(photo courtesy of Courtney Williams)
Meet Courtney Williams. A fellow League Cycling Instructor, a Bike Advocacy Consultant (see her amazing website) and the first-ever People’s Bike Mayor of New York City, Courtney weaves the interrelated issues of bikes, access, and equity into everything she does. You can find her on social media (where she often goes live) as The Brown Bike Girl.
I first met Courtney last summer when I reached out to say I was going to be in New York City and did she need any help with a class she was giving to women in a community center between Avenues C and D in Manhattan (not far from where I used to live, in fact). She said yes, I showed up on Citibike, and we’ve stayed in touch ever since.
I’ve loved following Courtney (and I consider her a friend now) because she’s a powerhouse of purpose, passion, and creativity. For example, holed up in her Brooklyn apartment due to COVID-19 during National Bike Month in May this year, Courtney launched a series of Bike Bingo events on Zoom where she featured guests from all over the USA during interactive Bingo games she custom-designed that featured their individual bike stories. She awarded bike-themed prizes, and it was super fun at a time fun really mattered (see the photo Courtney posted on Instagram below). I attended all three (and had the opportunity to be one of the guests) and am now following so many amazing people I did not know before.
Since then, Courtney created and shared a series of helpful videos and articles for those new to bike riding during the current bike boom (one of which I’ve included as a bonus link in my text-based and downloadable class), and she encouraged keeping the purpose centered during socially-distanced rides that followed League of American Bicyclists pandemic protocols during the protests this summer.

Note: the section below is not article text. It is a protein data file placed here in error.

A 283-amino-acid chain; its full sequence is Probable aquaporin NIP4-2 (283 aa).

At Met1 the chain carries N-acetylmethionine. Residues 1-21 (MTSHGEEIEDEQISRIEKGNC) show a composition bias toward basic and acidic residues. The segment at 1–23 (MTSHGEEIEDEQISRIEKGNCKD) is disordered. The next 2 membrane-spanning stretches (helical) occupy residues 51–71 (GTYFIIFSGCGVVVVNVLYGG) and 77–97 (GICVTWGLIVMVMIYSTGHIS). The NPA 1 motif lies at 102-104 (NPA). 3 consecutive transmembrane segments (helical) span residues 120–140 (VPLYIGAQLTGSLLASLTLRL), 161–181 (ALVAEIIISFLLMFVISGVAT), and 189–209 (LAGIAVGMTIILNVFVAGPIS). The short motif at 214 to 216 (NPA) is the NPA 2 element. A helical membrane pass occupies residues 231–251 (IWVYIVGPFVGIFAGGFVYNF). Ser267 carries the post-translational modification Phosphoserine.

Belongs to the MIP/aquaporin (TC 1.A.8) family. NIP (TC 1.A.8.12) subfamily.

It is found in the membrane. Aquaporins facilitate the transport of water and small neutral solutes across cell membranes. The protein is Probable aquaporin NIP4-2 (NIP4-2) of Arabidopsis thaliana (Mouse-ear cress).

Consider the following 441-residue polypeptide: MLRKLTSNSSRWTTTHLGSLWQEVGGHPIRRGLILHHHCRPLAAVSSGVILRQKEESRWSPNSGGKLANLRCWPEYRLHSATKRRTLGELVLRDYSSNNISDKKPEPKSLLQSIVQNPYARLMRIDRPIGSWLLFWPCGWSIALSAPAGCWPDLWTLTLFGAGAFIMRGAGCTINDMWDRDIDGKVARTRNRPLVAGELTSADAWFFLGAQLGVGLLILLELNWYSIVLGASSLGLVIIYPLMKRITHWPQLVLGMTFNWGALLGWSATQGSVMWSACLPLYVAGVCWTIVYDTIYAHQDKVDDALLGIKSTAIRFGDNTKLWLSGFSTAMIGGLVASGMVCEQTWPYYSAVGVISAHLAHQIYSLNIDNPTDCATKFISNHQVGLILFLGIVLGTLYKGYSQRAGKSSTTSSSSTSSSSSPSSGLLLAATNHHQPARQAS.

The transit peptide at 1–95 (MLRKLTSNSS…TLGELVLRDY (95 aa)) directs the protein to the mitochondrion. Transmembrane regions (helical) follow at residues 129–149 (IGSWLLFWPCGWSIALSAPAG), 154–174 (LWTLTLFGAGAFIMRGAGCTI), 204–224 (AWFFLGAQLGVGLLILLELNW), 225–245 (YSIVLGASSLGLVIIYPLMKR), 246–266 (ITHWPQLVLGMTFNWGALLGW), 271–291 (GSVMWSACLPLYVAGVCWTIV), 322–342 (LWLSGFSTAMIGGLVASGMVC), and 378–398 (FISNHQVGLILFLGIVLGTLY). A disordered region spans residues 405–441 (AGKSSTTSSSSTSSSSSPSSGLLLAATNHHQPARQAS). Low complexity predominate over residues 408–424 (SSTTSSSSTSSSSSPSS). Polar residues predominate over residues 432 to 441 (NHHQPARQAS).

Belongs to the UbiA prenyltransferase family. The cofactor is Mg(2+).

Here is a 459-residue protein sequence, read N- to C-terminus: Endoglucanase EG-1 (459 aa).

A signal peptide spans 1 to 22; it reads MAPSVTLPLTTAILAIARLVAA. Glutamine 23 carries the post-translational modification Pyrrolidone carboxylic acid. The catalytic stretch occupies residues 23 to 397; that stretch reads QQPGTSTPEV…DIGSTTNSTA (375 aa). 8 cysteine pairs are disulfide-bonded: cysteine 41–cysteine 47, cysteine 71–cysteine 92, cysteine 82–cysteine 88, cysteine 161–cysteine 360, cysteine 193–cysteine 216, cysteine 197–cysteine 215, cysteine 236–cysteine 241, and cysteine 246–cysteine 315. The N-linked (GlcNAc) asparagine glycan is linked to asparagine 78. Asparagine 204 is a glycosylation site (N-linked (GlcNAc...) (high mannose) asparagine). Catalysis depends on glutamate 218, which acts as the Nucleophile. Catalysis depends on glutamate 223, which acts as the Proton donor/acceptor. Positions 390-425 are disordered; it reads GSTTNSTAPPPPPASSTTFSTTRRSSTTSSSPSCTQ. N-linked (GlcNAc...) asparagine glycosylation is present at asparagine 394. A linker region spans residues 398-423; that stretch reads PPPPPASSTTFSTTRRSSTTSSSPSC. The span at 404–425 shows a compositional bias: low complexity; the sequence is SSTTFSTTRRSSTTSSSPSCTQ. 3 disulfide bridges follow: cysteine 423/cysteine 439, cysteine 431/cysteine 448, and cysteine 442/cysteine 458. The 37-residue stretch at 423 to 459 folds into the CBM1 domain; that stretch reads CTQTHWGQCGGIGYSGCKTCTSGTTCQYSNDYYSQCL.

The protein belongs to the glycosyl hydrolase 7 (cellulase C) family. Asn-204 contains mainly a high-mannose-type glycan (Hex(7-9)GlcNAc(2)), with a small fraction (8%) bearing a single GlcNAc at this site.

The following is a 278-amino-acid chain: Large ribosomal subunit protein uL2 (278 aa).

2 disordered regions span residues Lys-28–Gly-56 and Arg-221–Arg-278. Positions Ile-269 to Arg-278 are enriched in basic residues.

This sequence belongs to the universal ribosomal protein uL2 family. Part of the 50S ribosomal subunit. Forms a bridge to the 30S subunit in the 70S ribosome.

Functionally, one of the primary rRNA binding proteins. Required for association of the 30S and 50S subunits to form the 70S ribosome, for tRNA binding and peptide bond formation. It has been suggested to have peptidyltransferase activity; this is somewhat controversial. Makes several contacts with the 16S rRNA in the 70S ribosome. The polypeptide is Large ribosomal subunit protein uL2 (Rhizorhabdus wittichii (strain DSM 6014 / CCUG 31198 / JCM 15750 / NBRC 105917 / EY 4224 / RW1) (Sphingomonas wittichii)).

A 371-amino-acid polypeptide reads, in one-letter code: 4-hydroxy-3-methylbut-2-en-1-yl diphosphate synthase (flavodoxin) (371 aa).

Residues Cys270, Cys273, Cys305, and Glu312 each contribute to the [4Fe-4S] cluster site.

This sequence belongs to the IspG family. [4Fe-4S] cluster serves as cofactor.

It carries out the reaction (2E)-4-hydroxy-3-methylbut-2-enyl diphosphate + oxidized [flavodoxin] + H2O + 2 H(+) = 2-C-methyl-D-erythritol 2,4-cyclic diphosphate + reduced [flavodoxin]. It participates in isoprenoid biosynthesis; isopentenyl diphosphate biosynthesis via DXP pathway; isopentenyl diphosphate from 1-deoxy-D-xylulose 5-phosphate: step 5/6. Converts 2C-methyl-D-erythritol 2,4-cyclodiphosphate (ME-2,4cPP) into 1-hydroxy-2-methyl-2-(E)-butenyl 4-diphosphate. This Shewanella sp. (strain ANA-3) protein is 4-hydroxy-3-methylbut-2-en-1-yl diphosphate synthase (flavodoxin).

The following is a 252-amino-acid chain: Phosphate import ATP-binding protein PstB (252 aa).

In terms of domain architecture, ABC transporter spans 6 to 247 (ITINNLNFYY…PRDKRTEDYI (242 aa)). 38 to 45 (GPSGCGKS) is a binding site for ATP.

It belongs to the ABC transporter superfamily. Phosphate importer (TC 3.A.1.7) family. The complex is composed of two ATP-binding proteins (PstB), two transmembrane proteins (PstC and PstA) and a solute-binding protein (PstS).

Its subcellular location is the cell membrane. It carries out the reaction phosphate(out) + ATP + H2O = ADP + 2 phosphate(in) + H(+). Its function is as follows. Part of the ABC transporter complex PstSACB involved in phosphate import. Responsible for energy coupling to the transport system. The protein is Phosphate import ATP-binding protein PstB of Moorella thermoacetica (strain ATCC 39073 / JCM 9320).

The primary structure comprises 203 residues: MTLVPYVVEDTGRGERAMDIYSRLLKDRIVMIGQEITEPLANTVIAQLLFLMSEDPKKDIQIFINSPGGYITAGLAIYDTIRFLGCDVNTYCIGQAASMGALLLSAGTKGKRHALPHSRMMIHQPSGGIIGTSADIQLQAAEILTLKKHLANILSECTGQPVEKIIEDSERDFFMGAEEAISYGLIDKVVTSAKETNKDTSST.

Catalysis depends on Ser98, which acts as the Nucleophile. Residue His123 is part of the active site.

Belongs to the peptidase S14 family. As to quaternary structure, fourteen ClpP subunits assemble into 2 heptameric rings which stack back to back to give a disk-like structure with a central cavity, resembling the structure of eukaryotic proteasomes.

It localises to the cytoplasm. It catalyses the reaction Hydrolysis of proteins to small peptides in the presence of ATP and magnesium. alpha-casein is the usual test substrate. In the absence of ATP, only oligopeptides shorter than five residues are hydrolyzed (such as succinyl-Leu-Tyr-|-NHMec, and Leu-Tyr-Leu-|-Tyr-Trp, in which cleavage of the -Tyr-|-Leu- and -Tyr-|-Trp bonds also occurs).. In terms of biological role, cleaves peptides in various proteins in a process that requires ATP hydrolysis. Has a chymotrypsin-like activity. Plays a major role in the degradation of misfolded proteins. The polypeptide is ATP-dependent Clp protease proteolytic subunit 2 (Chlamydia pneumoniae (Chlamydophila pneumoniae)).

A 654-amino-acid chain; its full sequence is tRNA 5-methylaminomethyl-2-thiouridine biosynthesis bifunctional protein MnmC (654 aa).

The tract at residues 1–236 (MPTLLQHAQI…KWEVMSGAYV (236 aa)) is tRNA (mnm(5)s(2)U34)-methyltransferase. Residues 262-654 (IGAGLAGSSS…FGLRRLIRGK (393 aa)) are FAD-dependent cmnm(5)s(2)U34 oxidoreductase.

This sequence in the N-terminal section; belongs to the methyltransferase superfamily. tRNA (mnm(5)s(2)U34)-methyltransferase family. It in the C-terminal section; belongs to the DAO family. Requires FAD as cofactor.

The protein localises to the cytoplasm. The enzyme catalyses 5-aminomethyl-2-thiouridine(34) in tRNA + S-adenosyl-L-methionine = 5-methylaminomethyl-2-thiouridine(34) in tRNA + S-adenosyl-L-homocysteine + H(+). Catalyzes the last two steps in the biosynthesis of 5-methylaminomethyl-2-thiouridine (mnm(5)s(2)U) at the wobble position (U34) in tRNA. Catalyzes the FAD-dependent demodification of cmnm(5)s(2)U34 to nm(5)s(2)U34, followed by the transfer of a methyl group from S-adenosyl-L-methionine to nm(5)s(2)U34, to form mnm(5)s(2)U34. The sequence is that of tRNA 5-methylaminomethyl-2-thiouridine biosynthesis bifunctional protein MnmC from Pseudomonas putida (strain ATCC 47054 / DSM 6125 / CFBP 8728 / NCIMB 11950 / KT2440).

Courtney went live on social media to conduct targeted trainings for communities of color and white allies on issues relating to access and justice. And she trained ten new group ride leaders (whom she recruited by specifically saying age and speed were not factors, and owning a bike was not required) to lead upcoming rides in her neighborhoods-of-focus.
Currently, Courtney is showcasing her new series titled #CyclingThroughCOVID that spotlights five BIPOC cyclists from New York City who share their experiences and thoughts on committing to cycling through the pandemic. She offers a 3-hour online anti-bias/anti-privilege training, and other services, that would benefit city leaders and staff members throughout the USA.
As Courtney said when she was named the People’s Bike Mayor of New York City:
“Let’s celebrate bikes for all they enable us to do in these trying times!”
Courtney, I celebrate you. Thank you for all you do, and the stunning way you keep the joy in it. You are an inspiration to me.
If interested, you may also enjoy this article by Sam Raskin that captures Courtney’s voice and work.
Tap in every day in August for my “You Go, Girl” series showcasing 31 Women in 31 Days who are making it more welcoming to ride bikes in the USA. If interested, you may enjoy my book, Traveling at the Speed of Bike. All proceeds from the sale of my book help more women and girls ride bikes.
The complete series:
10. Meet Irene Lutts
14. Meet Jenn Dice
28. Meet Megan Ramey
30. Meet Aly Nicklas